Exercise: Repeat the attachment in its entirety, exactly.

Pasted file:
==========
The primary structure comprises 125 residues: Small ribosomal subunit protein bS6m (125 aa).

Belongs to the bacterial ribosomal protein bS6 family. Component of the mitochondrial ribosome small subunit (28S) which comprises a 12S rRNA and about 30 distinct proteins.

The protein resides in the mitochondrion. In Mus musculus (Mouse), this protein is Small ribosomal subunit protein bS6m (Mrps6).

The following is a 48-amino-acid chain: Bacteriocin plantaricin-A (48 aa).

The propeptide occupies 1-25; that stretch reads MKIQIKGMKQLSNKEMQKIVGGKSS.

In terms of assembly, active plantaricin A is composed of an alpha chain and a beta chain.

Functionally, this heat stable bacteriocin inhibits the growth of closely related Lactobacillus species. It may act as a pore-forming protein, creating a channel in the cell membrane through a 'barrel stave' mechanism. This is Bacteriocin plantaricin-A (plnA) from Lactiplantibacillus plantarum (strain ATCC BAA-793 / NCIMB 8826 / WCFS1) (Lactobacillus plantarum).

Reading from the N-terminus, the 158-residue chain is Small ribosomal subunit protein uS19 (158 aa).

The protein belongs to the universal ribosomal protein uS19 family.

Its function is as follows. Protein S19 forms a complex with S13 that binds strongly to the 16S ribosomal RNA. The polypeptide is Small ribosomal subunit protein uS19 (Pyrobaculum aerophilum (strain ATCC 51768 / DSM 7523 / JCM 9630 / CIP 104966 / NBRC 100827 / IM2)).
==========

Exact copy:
The primary structure comprises 125 residues: Small ribosomal subunit protein bS6m (125 aa).

Belongs to the bacterial ribosomal protein bS6 family. Component of the mitochondrial ribosome small subunit (28S) which comprises a 12S rRNA and about 30 distinct proteins.

The protein resides in the mitochondrion. In Mus musculus (Mouse), this protein is Small ribosomal subunit protein bS6m (Mrps6).

The following is a 48-amino-acid chain: Bacteriocin plantaricin-A (48 aa).

The propeptide occupies 1-25; that stretch reads MKIQIKGMKQLSNKEMQKIVGGKSS.

In terms of assembly, active plantaricin A is composed of an alpha chain and a beta chain.

Functionally, this heat stable bacteriocin inhibits the growth of closely related Lactobacillus species. It may act as a pore-forming protein, creating a channel in the cell membrane through a 'barrel stave' mechanism. This is Bacteriocin plantaricin-A (plnA) from Lactiplantibacillus plantarum (strain ATCC BAA-793 / NCIMB 8826 / WCFS1) (Lactobacillus plantarum).

Reading from the N-terminus, the 158-residue chain is Small ribosomal subunit protein uS19 (158 aa).

The protein belongs to the universal ribosomal protein uS19 family.

Its function is as follows. Protein S19 forms a complex with S13 that binds strongly to the 16S ribosomal RNA. The polypeptide is Small ribosomal subunit protein uS19 (Pyrobaculum aerophilum (strain ATCC 51768 / DSM 7523 / JCM 9630 / CIP 104966 / NBRC 100827 / IM2)).